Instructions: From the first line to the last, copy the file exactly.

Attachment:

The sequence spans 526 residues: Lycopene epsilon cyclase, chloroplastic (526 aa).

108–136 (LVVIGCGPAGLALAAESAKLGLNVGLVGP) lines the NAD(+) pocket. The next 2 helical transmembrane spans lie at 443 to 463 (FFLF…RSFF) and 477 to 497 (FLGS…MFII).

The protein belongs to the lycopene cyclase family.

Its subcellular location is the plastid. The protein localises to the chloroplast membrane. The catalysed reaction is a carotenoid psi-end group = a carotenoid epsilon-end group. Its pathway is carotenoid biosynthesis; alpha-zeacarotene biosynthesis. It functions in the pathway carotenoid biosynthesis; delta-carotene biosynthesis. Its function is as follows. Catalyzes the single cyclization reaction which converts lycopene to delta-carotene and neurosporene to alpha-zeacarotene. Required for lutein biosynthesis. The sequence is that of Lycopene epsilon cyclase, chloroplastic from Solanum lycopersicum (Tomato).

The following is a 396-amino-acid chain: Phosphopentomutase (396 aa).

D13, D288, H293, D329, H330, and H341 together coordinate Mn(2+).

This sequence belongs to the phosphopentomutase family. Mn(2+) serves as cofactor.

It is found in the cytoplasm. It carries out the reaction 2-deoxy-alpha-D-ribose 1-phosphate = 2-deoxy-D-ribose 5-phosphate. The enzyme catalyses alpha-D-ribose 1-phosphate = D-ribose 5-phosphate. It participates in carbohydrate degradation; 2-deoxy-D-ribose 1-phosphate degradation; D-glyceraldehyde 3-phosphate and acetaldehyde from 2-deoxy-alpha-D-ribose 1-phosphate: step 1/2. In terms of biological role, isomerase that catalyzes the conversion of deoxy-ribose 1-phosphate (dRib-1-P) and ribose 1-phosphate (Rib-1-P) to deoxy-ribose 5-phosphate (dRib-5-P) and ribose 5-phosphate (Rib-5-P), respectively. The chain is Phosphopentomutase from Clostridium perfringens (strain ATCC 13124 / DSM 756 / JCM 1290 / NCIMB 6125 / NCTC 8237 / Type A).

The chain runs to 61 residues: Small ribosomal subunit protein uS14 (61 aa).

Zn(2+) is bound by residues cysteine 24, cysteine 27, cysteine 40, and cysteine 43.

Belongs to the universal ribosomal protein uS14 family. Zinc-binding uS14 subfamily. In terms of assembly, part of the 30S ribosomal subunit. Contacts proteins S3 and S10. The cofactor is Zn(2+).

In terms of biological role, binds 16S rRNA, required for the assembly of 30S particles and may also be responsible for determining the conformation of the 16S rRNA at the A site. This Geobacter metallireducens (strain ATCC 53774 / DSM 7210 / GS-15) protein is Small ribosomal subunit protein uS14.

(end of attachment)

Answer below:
The sequence spans 526 residues: Lycopene epsilon cyclase, chloroplastic (526 aa).

108–136 (LVVIGCGPAGLALAAESAKLGLNVGLVGP) lines the NAD(+) pocket. The next 2 helical transmembrane spans lie at 443 to 463 (FFLF…RSFF) and 477 to 497 (FLGS…MFII).

The protein belongs to the lycopene cyclase family.

Its subcellular location is the plastid. The protein localises to the chloroplast membrane. The catalysed reaction is a carotenoid psi-end group = a carotenoid epsilon-end group. Its pathway is carotenoid biosynthesis; alpha-zeacarotene biosynthesis. It functions in the pathway carotenoid biosynthesis; delta-carotene biosynthesis. Its function is as follows. Catalyzes the single cyclization reaction which converts lycopene to delta-carotene and neurosporene to alpha-zeacarotene. Required for lutein biosynthesis. The sequence is that of Lycopene epsilon cyclase, chloroplastic from Solanum lycopersicum (Tomato).

The following is a 396-amino-acid chain: Phosphopentomutase (396 aa).

D13, D288, H293, D329, H330, and H341 together coordinate Mn(2+).

This sequence belongs to the phosphopentomutase family. Mn(2+) serves as cofactor.

It is found in the cytoplasm. It carries out the reaction 2-deoxy-alpha-D-ribose 1-phosphate = 2-deoxy-D-ribose 5-phosphate. The enzyme catalyses alpha-D-ribose 1-phosphate = D-ribose 5-phosphate. It participates in carbohydrate degradation; 2-deoxy-D-ribose 1-phosphate degradation; D-glyceraldehyde 3-phosphate and acetaldehyde from 2-deoxy-alpha-D-ribose 1-phosphate: step 1/2. In terms of biological role, isomerase that catalyzes the conversion of deoxy-ribose 1-phosphate (dRib-1-P) and ribose 1-phosphate (Rib-1-P) to deoxy-ribose 5-phosphate (dRib-5-P) and ribose 5-phosphate (Rib-5-P), respectively. The chain is Phosphopentomutase from Clostridium perfringens (strain ATCC 13124 / DSM 756 / JCM 1290 / NCIMB 6125 / NCTC 8237 / Type A).

The chain runs to 61 residues: Small ribosomal subunit protein uS14 (61 aa).

Zn(2+) is bound by residues cysteine 24, cysteine 27, cysteine 40, and cysteine 43.

Belongs to the universal ribosomal protein uS14 family. Zinc-binding uS14 subfamily. In terms of assembly, part of the 30S ribosomal subunit. Contacts proteins S3 and S10. The cofactor is Zn(2+).

In terms of biological role, binds 16S rRNA, required for the assembly of 30S particles and may also be responsible for determining the conformation of the 16S rRNA at the A site. This Geobacter metallireducens (strain ATCC 53774 / DSM 7210 / GS-15) protein is Small ribosomal subunit protein uS14.